Food producing economies became typical for African people living north of the equatorial forest between about 6000 and 1000 BCE. The shift to dependence on food production from gathering and hunting at first occurred very gradually and only in certain favorable locations where developments were stimulated by a combination of local, independent innovations and diffusion of new knowledge from elsewhere. There are several regions of Africa that can be counted among the early ‘cradles of agriculture’ and cattle domestication. These include North Africa, Sudannic West Africa, forest West Africa, and the Ethiopian highlands. In each of these areas certain abundant plants and/or animals native to the region were increasingly selected and cultivated for use by local populations that had previously relied entirely on foraging.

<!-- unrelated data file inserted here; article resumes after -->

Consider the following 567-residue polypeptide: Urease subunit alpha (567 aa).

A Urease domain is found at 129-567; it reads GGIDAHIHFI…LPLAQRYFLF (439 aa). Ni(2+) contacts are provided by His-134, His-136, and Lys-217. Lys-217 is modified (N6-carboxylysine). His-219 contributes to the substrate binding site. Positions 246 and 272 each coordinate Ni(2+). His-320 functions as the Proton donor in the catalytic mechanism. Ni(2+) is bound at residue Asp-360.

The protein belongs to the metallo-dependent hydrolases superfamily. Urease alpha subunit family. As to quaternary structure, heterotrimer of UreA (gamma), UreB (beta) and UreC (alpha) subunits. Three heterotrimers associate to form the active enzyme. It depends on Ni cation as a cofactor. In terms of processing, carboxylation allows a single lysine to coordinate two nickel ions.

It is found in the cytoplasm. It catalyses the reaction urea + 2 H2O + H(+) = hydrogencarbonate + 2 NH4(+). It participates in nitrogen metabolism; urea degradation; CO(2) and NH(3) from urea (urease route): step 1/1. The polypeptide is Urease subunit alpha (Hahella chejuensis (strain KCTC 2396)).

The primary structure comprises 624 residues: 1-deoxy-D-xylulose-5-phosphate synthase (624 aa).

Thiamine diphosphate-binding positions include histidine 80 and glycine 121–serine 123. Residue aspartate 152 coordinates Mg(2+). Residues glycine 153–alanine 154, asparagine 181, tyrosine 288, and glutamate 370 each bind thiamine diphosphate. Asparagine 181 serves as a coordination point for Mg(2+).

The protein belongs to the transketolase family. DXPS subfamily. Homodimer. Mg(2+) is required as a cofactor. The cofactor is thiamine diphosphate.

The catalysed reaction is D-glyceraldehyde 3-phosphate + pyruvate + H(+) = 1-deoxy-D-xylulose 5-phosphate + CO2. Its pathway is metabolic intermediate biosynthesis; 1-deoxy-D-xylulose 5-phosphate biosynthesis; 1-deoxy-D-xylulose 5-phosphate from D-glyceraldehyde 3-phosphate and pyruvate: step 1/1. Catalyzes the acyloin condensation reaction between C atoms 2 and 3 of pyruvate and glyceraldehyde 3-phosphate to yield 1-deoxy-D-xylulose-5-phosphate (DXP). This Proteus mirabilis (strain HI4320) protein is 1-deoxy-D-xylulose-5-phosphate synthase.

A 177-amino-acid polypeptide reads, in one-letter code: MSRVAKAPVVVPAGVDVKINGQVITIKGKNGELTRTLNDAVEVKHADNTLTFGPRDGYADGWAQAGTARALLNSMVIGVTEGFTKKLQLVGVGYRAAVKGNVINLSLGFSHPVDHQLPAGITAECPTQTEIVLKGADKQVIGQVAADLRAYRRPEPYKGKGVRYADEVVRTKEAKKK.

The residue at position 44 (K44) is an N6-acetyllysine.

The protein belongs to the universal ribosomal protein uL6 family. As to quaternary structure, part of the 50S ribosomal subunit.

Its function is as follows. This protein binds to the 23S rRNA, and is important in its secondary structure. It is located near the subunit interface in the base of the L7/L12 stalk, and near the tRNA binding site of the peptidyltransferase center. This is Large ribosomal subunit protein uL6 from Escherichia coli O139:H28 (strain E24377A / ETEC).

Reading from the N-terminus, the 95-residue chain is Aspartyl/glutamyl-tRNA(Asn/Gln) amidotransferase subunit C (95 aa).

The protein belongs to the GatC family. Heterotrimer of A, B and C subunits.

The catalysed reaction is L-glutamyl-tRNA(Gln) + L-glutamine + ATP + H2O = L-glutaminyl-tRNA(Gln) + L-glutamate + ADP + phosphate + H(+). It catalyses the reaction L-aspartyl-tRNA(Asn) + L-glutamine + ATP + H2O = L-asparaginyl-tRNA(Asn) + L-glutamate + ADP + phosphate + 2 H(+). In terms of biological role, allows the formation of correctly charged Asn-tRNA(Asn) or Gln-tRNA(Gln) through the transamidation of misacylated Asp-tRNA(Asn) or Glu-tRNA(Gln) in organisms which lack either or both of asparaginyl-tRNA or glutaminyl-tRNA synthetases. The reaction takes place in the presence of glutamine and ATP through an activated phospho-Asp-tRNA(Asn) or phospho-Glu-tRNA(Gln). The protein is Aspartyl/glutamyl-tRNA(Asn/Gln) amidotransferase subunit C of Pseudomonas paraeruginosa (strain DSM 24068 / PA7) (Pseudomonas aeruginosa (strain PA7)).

Unfortunately, very little is yet known about how Africans who inhabited the immense lands of the modern Saharan and Sudannic regions in 6000 BCE lived. We do know that there were still thriving fishing communities on the banks of the numerous lakes and the great rivers. They, however, were probably not the first to become dependent on agriculture, since they didn’t need to be! They had plenty to eat from fishing, gathering seasonal fruits, and harvesting abundant wild grains. In fact, the first signs of both livestock raising and grain cultivation in Africa appear in what is now the middle of the Sahara desert. Remember, in 6000 BCE, and still as late 3000 BCE, much of this huge area was habitable savanna country, with thick grass and abundant wildlife. In other words it was an environment that provided suitable animal and plant species for domestication.